Saturday, December 11, 2010

Basal Cell Carcinoma Cancer on My Nose / Mohs Surgery

On August 31, 2010 I was diagnosed with Basal Cell Carcinoma (BCC) on the left side of my nose.  I thought I would write this blog to provide others with information on BCC and Mohs surgery.  Skin cancer and Mohs surgery can be very scary, but Mohs surgery has a very high success rate.

If you're reading this because you are considering Mohs surgery, let me start by saying I believe the best option for treating cancer on your face, scalp and ears is Mohs surgery.  Mohs has the highest success rate and removes the least amount of healthy tissue  But I also think you need to do as much research as possible, so you know what to expect when you go for surgery.  There is no way to know, before the surgery, how far the cancer has spread.  The cancer you see could be just the tip of the iceberg. Here is a link for more info on Mohs Surgery:

It's also very important to understand how extensive the hole could be after surgery and how it will be closed.  Who will be closing the hole, the Mohs surgeon or a plastic surgeon?  What methods do they use to close the hole? 

My Story:
It was probably March or April of this year when I first noticed a small sore (about as round as a pencil eraser) on the left side of my nose that would never completely heal.  It was light red and had a light scab on it all the time.  After a few months my wife convinced me to make an appointment to see a dermatologist.  I got in to see the dermatologist on August 23rd.  He checked several spots on my body but was only concerned about the spot on my nose.  He recommended a biopsy be done to determine what it was.  I asked a few questions about the biopsy procedure and then he went ahead and did the biopsy that same day.  The biopsy cut the top of the sore completely off.  The worst part of the biopsy was the shots to numb my nose.  But it only burned for a few seconds and then I never had any more pain.  It took about about 14 day for the biopsy to completely heal.  I wish I would have thought to take some pictures before the biopsy, but I didn't. 

Here is a picture of my nose after the biopsy had fully healed.  It healed up so nice that you can't really even tell where the biopsy was.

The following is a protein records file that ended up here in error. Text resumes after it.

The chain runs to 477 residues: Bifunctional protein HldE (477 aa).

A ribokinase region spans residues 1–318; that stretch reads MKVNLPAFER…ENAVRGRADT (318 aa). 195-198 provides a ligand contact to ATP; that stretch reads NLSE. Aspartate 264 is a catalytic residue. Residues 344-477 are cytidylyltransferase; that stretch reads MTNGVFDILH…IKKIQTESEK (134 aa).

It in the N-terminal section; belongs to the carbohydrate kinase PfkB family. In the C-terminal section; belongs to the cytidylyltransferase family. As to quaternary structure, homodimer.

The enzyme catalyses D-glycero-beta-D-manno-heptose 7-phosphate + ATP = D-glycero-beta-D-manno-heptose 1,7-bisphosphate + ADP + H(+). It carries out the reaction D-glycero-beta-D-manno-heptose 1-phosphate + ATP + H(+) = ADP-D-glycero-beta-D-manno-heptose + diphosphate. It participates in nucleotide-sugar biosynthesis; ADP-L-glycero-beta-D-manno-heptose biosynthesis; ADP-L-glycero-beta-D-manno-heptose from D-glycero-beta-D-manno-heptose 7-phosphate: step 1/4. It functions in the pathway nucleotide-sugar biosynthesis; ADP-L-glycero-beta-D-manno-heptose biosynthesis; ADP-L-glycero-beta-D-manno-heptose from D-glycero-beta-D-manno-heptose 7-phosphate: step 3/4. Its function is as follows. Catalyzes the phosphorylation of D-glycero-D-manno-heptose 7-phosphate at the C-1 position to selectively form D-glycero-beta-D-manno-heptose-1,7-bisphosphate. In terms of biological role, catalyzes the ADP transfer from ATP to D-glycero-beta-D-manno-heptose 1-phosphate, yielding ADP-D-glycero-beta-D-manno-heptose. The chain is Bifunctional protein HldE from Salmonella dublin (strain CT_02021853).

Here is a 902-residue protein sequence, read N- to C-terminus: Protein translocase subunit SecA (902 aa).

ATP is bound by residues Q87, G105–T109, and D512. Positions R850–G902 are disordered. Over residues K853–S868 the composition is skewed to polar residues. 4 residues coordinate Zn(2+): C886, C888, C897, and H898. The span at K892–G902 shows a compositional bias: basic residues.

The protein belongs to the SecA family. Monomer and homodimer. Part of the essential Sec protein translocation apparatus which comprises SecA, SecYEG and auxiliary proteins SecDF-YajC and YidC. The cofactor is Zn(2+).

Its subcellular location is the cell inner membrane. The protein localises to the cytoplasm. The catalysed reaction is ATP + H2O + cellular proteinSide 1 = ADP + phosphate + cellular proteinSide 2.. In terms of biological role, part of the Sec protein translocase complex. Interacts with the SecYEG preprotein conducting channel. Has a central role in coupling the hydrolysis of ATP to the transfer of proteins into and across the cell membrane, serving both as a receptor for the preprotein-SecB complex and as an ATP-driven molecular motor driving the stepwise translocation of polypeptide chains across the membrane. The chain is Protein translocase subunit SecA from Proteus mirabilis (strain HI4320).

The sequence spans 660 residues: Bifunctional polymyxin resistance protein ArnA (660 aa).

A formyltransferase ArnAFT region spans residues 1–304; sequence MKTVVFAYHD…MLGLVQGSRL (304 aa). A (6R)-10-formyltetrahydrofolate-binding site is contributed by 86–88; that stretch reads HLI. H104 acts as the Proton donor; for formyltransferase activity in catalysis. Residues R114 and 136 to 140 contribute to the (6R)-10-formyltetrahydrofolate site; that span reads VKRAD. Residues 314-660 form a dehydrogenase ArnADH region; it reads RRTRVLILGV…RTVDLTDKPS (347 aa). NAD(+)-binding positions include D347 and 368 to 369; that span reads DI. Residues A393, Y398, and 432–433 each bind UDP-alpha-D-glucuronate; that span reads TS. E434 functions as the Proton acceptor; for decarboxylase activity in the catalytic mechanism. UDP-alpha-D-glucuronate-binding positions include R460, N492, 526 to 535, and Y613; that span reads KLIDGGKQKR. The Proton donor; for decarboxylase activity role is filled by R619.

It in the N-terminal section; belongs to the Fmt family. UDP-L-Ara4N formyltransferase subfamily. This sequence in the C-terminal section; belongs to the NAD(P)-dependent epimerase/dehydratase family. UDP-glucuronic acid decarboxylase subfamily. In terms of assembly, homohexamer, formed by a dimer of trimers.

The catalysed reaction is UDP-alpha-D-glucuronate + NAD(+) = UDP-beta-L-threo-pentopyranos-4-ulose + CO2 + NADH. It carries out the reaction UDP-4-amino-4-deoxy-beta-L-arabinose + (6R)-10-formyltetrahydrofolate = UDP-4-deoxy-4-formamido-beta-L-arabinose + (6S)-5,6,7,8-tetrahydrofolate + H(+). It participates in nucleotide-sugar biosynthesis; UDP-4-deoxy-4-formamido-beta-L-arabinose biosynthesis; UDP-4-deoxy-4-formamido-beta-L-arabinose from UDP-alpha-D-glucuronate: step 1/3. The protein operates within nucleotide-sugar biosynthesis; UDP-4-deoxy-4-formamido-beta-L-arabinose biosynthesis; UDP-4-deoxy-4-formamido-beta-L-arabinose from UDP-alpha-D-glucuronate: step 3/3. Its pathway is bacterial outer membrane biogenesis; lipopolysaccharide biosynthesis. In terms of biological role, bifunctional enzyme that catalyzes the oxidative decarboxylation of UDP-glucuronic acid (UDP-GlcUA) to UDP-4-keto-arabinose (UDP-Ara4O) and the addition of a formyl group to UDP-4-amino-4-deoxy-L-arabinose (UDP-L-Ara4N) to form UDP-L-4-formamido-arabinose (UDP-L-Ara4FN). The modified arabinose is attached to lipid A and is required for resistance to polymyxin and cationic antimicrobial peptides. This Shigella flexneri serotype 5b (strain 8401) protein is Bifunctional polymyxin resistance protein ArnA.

It was August 31st when the dermatologist called and let me know the biopsy results showed that it was Basal Cell Carcinoma Cancer.  He told me it was the best kind of skin cancer to have (if you have to have skin cancer). My first thought was no big deal it looks like the biopsy got it all.  The dermatologist explained that Basal Cell Carcinoma Cancer could be like an iceberg in that what you see is just the tip of the iceberg and you don't know how much is under the surface.  He also explained that after the biopsy new skin had just healed over the cancer.  He explained that because of the cancer was on my nose he felt the only option to treat it was to have Mohs surgery to remove the cancer.  That's when it started to get a bit scary.  I was thinking...Surgery? and What's Mohs? The dermatologist told me Mohs was the name for a precision surgical procedure to identify and remove the entire tumor layer by layer while leaving the surrounding healthy tissue intact and unharmed.  Since there is so little tissue on the nose it is critical to leave all the healthy tissue intact and only remove the cancer cells.  Here is a link for more info on Mohs Surgery:

The dermatologist recommended I go to a surgeon trained in the Mohs  procedure.  He gave me the name of a Mohs surgeon and off I went.  As soon as I got home I got on Google and start searching for more info.  The pictures and stories were shocking to say the least.  I was starting to realize that the surgery could be more that just simply cutting a small piece of tissue out of my nose.  The dermatologist had told me I would more than likely have stitches, he just wasn't sure how many.